At first glance, this beer looks like a normal IPA. Nice coloration, and a nice sticky lacing that hangs out on your glass for a few minutes. The aromas are a nice mix of oak, vanilla, and a tiny bit of hops thrown in, just because it is an IPA. Once tasting though, this beer delivers. Up front there is a small bitterness, that gets taken over by caramel malt sweets. Vanilla decides to show up in the middle, then the beer finishes with a nice, small hop flavor that rounds out this delicious beer. Not your normal hop monster IPA, but more of an almost creamy flavor IPA. It feels weird to say, “creamy IPA,” but that is what comes to mind. My only drawback to this beer is the weird aftertaste that I get from drinking it. I would almost describe it as a resiny aftertaste, not immediate, but shows up a couple minutes after the swig is down. Just a minor drawback, and nothing to make me avoid buying this beer again. And buy it again I shall.
This has been a great beer to celebrate my late IPA day. I would definitely recommend it if you need a break from burning out your taste buds on some of the greater hop concoctions out there. A creamy IPA, who would have thought?
Well done once again Great Divide!
San Diego, also known as the whale’s vagina. Also home to around 50 or so craft breweries. During my recent two weeks out west, I tried to find some of the beers that I used to really enjoy and cannot find here in Ohio. I also tried to discover some new beers to lust after once my trip was over. That was accomplished thanks to some friends who live in the quiet little mountain town of Alpine, which is just around 30 miles east of the city. Little did I know that Alpine was the home to one of the finest little breweries that is known to man. You might think that is an exaggeration, but you would be wrong. Enter the Alpine Beer Company:
Located off of I-8, on the main strip of Alpine, you will find this little gem of San Diego county. The brewery is split into two sections, which oddly there is a book store in between the two sides. The book store did look interesting, but every time that I was by the brewery they were closed, which was a good thing since I like book stores. Anyway, the first area that my friend and I walked into was the brewery sales area, which had a variety of Alpine Beer company goods, and also sells their beer directly via growlers and 22oz bottles, no sixers here.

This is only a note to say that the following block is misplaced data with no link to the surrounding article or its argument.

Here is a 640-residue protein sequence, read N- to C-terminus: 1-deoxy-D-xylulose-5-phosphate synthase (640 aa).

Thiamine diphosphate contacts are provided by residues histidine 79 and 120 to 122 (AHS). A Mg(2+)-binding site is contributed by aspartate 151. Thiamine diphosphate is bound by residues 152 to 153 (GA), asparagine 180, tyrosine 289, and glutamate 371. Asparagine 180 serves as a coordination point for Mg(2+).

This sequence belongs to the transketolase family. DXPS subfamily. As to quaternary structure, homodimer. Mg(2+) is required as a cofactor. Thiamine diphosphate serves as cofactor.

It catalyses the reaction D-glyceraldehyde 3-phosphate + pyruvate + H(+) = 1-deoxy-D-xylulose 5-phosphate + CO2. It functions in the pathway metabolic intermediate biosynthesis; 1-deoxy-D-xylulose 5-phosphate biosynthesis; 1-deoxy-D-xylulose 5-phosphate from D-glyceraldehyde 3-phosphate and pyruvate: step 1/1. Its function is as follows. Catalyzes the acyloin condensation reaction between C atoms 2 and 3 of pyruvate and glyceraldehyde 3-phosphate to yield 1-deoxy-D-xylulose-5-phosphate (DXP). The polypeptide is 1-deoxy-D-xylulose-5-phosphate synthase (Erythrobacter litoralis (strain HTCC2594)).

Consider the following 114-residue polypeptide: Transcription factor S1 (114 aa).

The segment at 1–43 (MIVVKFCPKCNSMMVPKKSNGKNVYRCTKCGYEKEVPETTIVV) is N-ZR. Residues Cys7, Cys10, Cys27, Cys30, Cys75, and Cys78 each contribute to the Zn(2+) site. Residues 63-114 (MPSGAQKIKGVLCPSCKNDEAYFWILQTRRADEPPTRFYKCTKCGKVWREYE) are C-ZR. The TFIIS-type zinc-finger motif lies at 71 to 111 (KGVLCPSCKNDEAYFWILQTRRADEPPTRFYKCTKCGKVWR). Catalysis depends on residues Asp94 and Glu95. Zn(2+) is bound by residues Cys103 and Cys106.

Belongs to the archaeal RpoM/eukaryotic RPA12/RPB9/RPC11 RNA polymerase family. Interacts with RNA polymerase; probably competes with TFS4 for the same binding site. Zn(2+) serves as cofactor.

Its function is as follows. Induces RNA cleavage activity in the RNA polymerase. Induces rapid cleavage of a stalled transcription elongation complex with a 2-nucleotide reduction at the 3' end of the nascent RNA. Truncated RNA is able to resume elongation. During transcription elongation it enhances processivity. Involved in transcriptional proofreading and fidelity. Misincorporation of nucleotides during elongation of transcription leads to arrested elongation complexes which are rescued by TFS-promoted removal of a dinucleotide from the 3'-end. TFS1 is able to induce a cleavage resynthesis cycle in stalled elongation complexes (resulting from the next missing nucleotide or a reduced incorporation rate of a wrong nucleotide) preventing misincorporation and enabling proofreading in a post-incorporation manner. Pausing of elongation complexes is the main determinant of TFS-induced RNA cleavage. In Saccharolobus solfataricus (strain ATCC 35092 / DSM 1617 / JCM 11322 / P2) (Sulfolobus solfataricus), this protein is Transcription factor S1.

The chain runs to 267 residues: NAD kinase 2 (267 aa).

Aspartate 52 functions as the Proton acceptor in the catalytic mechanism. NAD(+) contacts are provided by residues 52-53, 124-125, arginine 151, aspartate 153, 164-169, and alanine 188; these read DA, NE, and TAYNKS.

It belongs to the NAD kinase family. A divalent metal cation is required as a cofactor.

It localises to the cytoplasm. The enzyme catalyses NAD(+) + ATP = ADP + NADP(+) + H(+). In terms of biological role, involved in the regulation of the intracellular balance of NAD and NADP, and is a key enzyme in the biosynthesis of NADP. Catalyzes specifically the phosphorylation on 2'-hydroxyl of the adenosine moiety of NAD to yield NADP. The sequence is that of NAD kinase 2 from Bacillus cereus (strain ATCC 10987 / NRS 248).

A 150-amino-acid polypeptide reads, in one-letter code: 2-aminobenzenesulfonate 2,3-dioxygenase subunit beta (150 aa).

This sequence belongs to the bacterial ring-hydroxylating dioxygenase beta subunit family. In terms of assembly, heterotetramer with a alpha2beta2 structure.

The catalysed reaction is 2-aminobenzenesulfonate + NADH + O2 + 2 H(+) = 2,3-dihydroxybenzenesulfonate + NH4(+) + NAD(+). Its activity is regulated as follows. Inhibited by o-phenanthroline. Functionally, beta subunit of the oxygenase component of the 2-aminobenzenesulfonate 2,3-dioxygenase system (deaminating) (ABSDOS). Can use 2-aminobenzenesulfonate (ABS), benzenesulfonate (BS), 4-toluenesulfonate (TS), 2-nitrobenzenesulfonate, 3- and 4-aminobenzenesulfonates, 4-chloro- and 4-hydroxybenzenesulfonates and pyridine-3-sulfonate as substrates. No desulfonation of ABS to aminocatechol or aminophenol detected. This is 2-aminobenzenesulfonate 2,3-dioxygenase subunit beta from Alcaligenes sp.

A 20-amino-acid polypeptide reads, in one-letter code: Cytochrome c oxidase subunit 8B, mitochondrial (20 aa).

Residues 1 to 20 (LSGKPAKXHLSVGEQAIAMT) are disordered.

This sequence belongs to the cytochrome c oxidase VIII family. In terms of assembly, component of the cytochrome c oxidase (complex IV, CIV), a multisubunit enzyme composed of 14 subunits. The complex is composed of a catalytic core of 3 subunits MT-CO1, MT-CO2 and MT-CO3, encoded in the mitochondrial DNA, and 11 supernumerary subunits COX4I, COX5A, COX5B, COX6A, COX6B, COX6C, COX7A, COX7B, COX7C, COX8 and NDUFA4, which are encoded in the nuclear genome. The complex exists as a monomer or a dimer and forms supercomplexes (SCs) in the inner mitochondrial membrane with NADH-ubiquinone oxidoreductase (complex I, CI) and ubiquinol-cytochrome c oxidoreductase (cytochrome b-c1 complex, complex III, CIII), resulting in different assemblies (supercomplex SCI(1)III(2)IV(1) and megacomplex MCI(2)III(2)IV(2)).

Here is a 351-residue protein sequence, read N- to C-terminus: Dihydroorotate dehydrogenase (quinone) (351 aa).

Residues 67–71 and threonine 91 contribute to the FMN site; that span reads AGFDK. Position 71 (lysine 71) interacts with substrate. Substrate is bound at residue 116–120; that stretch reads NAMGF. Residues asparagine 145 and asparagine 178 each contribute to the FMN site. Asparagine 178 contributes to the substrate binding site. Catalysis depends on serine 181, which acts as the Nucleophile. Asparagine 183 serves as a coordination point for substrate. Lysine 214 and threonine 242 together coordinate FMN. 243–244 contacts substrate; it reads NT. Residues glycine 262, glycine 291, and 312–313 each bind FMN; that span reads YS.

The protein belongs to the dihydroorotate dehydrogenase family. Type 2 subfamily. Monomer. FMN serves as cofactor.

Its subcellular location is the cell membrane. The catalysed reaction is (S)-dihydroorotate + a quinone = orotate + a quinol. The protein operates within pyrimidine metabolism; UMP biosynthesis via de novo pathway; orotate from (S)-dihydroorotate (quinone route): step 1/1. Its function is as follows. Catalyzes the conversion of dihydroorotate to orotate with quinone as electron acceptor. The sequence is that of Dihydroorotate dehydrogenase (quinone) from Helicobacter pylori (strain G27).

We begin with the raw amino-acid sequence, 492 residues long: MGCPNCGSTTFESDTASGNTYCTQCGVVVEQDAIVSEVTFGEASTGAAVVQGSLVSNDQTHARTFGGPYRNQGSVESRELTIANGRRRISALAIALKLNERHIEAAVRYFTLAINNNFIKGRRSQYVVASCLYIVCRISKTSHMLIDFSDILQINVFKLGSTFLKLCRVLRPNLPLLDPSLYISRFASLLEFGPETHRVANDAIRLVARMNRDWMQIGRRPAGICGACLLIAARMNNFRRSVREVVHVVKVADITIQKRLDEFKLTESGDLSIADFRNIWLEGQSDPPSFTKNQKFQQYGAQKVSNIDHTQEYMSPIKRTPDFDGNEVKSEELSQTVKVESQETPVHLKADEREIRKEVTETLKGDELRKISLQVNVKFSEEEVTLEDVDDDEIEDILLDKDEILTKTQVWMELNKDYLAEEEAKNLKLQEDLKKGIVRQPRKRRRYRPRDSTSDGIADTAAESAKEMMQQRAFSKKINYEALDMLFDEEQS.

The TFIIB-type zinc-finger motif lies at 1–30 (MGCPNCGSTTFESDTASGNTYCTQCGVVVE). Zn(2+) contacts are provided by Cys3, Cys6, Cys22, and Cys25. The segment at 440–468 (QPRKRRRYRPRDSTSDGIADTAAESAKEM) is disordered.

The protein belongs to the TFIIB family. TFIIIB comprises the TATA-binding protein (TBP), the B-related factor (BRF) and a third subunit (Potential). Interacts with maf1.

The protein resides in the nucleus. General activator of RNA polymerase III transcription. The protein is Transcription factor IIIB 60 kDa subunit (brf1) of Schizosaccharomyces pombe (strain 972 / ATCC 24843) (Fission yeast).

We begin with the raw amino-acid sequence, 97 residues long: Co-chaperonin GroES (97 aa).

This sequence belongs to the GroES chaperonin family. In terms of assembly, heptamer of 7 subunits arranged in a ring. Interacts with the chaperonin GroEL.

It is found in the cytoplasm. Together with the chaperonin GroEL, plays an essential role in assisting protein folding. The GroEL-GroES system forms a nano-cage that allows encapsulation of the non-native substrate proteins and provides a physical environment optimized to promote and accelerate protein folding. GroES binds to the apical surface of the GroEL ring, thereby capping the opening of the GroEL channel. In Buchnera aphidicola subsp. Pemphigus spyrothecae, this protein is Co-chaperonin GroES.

After spending some time chatting with their friendly staff, with me basically pestering them to ship beer to Ohio, (Which was responded with, “Yeaah, that’s not going to happen”) my friend and I walked to the other side of the beer company, their brewpub.
This is where the magic happens, when it comes to beer. Everything that I had from them was delightful. Sometimes I overuse that word, but drinking their beer was downright enjoyable. First up was a bourbon barrel aged Russian imperial stout by the name of Odin’s Raven.
Odin’s Raven was an amazing beer. What I remember: The bourbon alcohol flavor hits you at the first sip, but then you are overtaken by malty chocolate tones, but not too sweet, and finishes off like a stout should. It also clocked in at around 11% ABV, which makes it a very heavy hitter. Definitely a must have from a company that is more known for their hop varieties.
Next on my plate was their Chez Monieux, which was a Belgian style Kriek. I have not had too many of this style to give a great run down, but it was a sour, tart cherry carbonated blast that had a dry wine like finish, which makes sense, since it was aged in wine barrels. Good, but not normally my thing. I was glad that I had it though.
I finished off my tasting with their Alpine Ale, and also some of their Nelson IPA, both of which were again, delightful. Add these beers to the two that I have reviewed earlier in the week, and that equals one of my new favorite breweries. Be sure to check out their website here to learn more about this fantastic company, do not miss them if you are in the San Diego region. Big thanks to my friend Jimmy for taking me to the place (And letting me stay at your house!), and my friend Thom for the recommendation!
Well done Alpine!